Philippine Folk-Tales eBook

This eBook from the Gutenberg Project consists of approximately 222 pages of information about Philippine Folk-Tales.

So the king sent ten soldiers to move the rice and the money, but, as soon as they got it to the king’s house, it returned to the children.  The soldiers worked a whole week without getting a grain of rice or a piece of money to stay in the king’s house.  Then because they were about to die from fatigue, the king sent ten more, and these too failed.  Then the king went himself, but when he tried to move the money he fell down dead.  The children, relieved from persecution, lived long and happy lives and were always rich and influential people.

CHAPTER 14

The Silent Lover.

A long time ago, when the world was young, there lived a very bashful young man.  Not far from his house there lived the most beautiful young woman in the world.  The young woman had many suitors but rejected all, wishing only for the love of the bashful young man.  He in his turn was accustomed to follow her about, longing for courage to declare his love, but bashfulness always sealed his lips.  At last, despairing of ever making his unruly tongue tell of his passion, he took a dagger and, following her to the bathing place on the river bank, he cut out his own heart, cast it at her feet, and fell down lifeless.  The girl fled, terrified, and a crow pounced upon the heart, and carried it to a hollow dao-tree, when it fell from his beak into the hollow and there remained.  But the love for the girl was so strong in the heart that it became reanimated and clothed again with humanity in the form of a little child.  A hunter, pursuing the wild boar with dogs, found the child crying from hunger at the foot of the dao-tree and, being childless, took it home, and he and his old wife cared for it as their own.  The young woman, knowing now the love of the young man, lived for his memory’s sake, a widow, rejecting all suitors.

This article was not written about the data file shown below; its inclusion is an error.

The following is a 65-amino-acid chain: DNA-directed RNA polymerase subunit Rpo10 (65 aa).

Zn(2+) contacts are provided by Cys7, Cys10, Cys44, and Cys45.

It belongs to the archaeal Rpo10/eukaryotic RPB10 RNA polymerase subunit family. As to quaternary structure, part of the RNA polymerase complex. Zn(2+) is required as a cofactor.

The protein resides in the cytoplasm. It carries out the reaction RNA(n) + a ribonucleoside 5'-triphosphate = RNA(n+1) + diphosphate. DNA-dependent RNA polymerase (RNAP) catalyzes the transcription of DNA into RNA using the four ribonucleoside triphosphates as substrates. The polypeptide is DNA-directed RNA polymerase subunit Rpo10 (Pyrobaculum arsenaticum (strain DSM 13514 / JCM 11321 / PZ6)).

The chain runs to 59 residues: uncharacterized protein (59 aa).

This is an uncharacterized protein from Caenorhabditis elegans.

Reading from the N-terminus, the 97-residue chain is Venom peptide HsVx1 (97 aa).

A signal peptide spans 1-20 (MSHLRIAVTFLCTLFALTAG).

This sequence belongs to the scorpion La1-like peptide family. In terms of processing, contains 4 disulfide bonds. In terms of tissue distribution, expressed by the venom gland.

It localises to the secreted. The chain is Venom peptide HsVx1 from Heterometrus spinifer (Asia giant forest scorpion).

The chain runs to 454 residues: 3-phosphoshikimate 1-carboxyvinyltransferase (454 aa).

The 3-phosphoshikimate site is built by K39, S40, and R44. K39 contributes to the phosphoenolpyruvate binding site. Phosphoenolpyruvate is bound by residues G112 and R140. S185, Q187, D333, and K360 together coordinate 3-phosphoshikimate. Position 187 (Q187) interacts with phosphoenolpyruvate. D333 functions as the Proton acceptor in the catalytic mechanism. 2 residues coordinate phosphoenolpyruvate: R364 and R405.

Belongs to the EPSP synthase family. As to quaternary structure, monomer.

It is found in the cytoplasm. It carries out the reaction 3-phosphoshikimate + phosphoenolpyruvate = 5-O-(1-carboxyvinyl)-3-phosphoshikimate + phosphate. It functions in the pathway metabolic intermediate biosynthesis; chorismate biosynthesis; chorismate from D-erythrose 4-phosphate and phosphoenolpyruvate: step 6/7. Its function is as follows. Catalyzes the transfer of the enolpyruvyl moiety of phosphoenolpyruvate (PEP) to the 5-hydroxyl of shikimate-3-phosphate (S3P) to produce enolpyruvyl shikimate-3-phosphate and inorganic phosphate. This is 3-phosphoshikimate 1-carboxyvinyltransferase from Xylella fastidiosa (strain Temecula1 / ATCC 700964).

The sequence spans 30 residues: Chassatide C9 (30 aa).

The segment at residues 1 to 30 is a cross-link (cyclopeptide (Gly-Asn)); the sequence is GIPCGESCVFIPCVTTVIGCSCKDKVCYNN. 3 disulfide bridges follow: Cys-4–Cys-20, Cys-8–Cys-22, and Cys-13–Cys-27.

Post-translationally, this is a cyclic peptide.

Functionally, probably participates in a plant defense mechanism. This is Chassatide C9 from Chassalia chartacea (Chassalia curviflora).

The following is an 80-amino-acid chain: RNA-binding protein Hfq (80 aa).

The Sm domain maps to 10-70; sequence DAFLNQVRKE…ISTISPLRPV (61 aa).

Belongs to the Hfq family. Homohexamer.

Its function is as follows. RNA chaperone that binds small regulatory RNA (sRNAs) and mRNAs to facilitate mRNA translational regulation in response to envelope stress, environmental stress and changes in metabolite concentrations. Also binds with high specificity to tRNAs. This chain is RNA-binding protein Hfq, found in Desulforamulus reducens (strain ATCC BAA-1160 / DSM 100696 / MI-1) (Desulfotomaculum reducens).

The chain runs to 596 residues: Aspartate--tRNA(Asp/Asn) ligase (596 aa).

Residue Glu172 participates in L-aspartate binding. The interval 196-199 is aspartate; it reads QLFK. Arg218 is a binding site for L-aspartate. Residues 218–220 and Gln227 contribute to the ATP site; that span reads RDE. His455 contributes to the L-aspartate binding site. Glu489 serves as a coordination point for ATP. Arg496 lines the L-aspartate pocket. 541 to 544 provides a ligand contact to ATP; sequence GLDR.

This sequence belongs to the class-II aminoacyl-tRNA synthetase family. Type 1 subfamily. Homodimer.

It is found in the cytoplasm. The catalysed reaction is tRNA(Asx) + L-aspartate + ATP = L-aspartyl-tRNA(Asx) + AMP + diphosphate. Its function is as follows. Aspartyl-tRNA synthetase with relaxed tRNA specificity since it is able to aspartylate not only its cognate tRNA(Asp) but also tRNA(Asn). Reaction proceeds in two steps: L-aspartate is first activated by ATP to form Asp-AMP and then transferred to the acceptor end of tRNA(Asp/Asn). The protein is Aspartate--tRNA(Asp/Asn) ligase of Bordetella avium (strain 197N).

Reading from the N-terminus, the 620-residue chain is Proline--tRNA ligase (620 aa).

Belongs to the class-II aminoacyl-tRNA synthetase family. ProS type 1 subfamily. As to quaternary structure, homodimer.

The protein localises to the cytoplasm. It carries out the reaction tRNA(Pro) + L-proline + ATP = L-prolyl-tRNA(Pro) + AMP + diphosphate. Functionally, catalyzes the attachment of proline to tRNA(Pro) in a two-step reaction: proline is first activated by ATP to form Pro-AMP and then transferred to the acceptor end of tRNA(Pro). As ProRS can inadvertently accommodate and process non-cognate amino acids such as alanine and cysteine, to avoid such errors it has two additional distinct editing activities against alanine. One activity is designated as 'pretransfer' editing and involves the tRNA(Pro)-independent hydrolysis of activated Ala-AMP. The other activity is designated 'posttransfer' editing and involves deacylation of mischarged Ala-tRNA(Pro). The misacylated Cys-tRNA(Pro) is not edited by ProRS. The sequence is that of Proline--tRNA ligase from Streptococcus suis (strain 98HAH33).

But from the child was never absent the image of his loved one, and at last his love so wrought on his weak frame that he sickened.  Knowing that his end was near, he begged of his foster mother that, after his death, she should leave him, and not be surprised if she could not find him on her return.  He also asked that on the third day she should take whatever she should find in a certain compartment of the great chest and give it to the girl without price.  All this she promised, realizing fully that this was not a natural child.

At last he died, and when his foster mother left the body, his great love reanimated the body and it crept into the chest, becoming there transformed into a beautifully carved casket of fragrant wood.

Obedient to his wishes, on the third day the old woman carried the casket to the girl, giving it to her without price.

When the girl took the casket into her hands, its charm fascinated her, and she clasped it tight and covered it with kisses.  At last the spell was broken by the magic of her kisses, and the casket whispered softly to her, “I am thy true love.  I was the heart of him who killed himself for love of thee, and I was the youth who died for love of thee, but at last I am contented.  In life and death we shall never more be separated.”  And it was so, for the woman lived to a great age, carrying the casket always with her, inhaling its fragrance [17] with her kisses, and when she died it was buried with her.

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Philippine Folk-Tales from Project Gutenberg. Public domain.
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